Private space: On public notices under Special Marriage Act

The Allahabad High Court ruling that people marrying under the Special Marriage Act, 1954, can choose not to publicise their union with a notice 30 days in advance may not exactly be a judicial pushback against problematic anti-conversion laws enacted by several BJP-ruled States. But it serves to get a major irritant out of the way of couples wanting to marry against the wishes of their parents or their immediate community. Many intercaste and inter-faith marriages have faced violent opposition from those acting in the name of community pride or those raising the bogey of ‘love jihad’. Hindutva activists have been targeting Muslim men marrying Hindu women, especially if the women have converted to Islam prior to the marriage. The court said that mandatorily publishing a notice of the intended marriage and calling for objections violates the right to privacy. According to the new order, if a couple gives it in writing that they do not want the notice publicised, the Marriage Officer
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Double ignominy: On the second impeachment of Donald Trump

Outgoing U.S. President Donald Trump has entered the record books for being the only American President to be impeached twice. The moment of ignominy came after the House of Representatives passed a motion of impeachment against him, this time for “incitement of insurrection,” following the assault on the U.S. Capitol building on January 6 by a violent pro-Trump mob. His first impeachment, in 2019, was for “abuse of power” and “obstruction of justice” over his dealings with Ukraine and attempts by Congress to investigate the same, yet he survived in office owing to a Senate acquittal. On this occasion, not only did the House vote resoundingly, by a margin of 232-197, to impeach him but it passed with an unprecedented margin of bipartisan support after 10 Republicans crossed the aisle. This might signal a broader mood across Congress, particularly in the Senate, to vote differently to the outcome last time, specifically that there will be sufficient support among Republican ranks for a
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Terror trail: On Pakistan action against terrorists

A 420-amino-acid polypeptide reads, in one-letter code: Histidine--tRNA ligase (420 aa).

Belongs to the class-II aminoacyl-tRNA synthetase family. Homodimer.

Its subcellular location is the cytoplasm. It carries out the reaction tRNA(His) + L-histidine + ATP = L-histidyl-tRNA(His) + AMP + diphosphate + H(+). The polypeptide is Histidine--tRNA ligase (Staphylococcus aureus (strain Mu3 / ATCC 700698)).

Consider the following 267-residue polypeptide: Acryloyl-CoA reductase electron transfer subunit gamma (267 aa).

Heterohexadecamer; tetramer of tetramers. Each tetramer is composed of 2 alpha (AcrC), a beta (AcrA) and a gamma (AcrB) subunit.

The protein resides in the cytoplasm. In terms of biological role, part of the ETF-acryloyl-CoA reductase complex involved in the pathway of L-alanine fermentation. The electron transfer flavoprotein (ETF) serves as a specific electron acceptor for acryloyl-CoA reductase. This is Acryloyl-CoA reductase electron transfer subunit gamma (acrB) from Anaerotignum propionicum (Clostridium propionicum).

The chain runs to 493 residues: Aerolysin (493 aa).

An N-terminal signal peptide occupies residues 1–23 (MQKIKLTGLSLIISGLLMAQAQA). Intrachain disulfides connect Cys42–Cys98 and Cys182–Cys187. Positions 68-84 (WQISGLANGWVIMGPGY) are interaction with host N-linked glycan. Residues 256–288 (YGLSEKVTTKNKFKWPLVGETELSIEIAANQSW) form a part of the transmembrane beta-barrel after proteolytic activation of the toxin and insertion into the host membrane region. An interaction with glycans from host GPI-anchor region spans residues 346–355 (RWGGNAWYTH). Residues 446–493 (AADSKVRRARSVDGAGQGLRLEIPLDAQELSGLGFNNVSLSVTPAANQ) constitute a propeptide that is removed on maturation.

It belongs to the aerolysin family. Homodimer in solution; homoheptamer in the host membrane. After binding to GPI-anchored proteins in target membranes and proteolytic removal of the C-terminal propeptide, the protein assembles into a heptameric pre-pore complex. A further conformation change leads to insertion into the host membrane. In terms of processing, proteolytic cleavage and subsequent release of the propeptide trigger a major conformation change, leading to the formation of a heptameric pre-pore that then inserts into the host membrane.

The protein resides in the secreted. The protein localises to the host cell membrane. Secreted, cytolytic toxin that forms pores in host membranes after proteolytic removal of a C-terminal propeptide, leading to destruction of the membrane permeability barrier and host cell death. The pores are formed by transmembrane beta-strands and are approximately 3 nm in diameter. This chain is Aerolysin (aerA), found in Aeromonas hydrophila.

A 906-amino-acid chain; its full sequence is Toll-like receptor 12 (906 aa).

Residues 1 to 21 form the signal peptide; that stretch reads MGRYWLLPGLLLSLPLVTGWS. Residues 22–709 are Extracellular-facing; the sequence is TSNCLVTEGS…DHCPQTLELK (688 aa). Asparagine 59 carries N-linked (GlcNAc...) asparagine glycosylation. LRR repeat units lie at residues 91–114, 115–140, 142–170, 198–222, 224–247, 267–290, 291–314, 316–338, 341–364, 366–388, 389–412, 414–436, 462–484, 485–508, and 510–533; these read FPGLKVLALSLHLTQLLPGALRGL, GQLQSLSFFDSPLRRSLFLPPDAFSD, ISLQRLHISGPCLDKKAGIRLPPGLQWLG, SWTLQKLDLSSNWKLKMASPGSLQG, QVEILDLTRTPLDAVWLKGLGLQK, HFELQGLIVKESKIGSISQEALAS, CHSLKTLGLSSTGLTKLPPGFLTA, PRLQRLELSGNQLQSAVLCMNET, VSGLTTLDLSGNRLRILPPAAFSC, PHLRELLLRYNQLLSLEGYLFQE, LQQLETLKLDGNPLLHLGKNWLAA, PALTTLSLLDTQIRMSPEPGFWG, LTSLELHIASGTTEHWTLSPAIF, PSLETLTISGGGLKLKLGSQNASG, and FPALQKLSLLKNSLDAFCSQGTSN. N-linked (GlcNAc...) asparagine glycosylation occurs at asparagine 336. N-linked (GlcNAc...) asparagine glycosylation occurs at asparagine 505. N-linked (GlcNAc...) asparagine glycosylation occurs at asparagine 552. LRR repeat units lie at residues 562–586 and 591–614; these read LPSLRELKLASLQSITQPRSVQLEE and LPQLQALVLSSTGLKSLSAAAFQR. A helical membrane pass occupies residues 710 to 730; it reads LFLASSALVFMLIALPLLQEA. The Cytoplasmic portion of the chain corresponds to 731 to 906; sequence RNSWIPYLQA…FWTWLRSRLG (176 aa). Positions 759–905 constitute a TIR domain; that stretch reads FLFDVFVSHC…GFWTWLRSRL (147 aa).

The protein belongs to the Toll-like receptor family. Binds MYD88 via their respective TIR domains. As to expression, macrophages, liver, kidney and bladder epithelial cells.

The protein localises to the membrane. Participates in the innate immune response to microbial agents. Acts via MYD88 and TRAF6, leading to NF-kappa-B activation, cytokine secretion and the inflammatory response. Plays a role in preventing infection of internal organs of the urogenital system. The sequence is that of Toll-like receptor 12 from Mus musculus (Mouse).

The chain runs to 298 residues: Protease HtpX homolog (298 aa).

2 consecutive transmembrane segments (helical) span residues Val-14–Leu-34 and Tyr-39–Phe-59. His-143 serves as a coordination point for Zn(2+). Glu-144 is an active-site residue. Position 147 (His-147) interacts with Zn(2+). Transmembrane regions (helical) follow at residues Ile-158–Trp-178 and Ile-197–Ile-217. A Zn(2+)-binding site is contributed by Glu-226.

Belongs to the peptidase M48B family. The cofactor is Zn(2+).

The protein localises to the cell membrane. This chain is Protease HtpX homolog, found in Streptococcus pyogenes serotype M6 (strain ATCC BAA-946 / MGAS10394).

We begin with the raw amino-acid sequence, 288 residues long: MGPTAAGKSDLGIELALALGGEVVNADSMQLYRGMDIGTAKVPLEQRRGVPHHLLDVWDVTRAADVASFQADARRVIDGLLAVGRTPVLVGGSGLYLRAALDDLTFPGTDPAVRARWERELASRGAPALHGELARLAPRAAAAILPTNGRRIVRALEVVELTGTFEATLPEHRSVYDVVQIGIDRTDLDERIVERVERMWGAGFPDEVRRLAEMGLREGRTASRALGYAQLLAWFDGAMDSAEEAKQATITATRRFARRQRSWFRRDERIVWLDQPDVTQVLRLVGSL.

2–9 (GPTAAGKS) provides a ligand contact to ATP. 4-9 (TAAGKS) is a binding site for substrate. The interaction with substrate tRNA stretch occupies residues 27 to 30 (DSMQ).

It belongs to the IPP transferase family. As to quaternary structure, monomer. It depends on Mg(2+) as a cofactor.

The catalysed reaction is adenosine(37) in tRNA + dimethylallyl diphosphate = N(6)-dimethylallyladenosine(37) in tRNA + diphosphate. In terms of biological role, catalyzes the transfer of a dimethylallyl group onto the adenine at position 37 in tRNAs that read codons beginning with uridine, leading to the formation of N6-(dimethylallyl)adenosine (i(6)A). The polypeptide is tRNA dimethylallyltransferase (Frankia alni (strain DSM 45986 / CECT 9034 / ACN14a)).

In his speech to the UN Security Council (UNSC) marking 20 years since the resolutions that announced a global commitment to the war against terror after the U.S. 9/11 attacks, External Affairs Minister S. Jaishankar made a pitch for greater coordination between counter terrorism agencies worldwide. He highlighted the necessity to streamline the process of the UN’s top body in designating terrorists while strengthening coordination in the agencies that check their financial resources. First, the world must acknowledge that terrorist organisations use not only extortion and money laundering, drugs and wildlife trafficking to raise funds, but, in the present and future, will use loopholes in digital security and the “anonymity” provided by block chain technology to access finances. Second, in a clear reference to Pakistan, he spoke of the need to link actions between the UN and the Financial Action Task Force (FATF), and for countries that “wilfully provide financial assistance and safe


Final blow: On U.S. policy reversal on Cuba

The Trump administration’s decision to redesignate Cuba as a state sponsor of terrorism, taken in its last days, appears to be a blatantly politicised move, bereft of any strategic or moral reasoning. In the announcement, U.S. Secretary of State Mike Pompeo cited Cuba’s hosting of 10 Colombian rebels, a few American fugitives and its backing for Venezuelan President Nicolás Maduro as evidence for its “support for acts of international terrorism”. The designation now puts the Caribbean country with Iran, North Korea and Syria, and would trigger fresh sanctions, making it more difficult for Cuba to do business. Havana has stated that returning the Colombian rebels would complicate the peace process in which it is a mediator. With regard to Venezuela, Cuba is following a foreign policy which it thinks serves its best interests, dealing with the country’s government, irrespective of Washington’s opinion. Not even the harshest critics of the single-party communist government in Havana,


Imposing a compromise: On courts and laws

The Supreme Court’s interim order in the ongoing contestation between large sections of the farmers and the Centre over the new farm laws may be motivated by a laudable intention to break the deadlock in negotiations. However, it is difficult to shake off the impression that the Court is seeking to impose a compromise on the farmers’ unions. One portion of the order stays the three laws, seeks to maintain the Minimum Support Price as before and prevents possible dispossession of farmers of their land under the new laws. The stated reason is that the stay would “assuage the hurt feelings of the farmers” and encourage them to go to the negotiating table. However, it is somewhat disconcerting that the stay of legislation is effected solely as an instrument to facilitate the Court’s arrangement rather than on the basis of any identified legal or constitutional infirmities in the laws. The order forming a four-member committee may indeed help relieve the current tension and allay the

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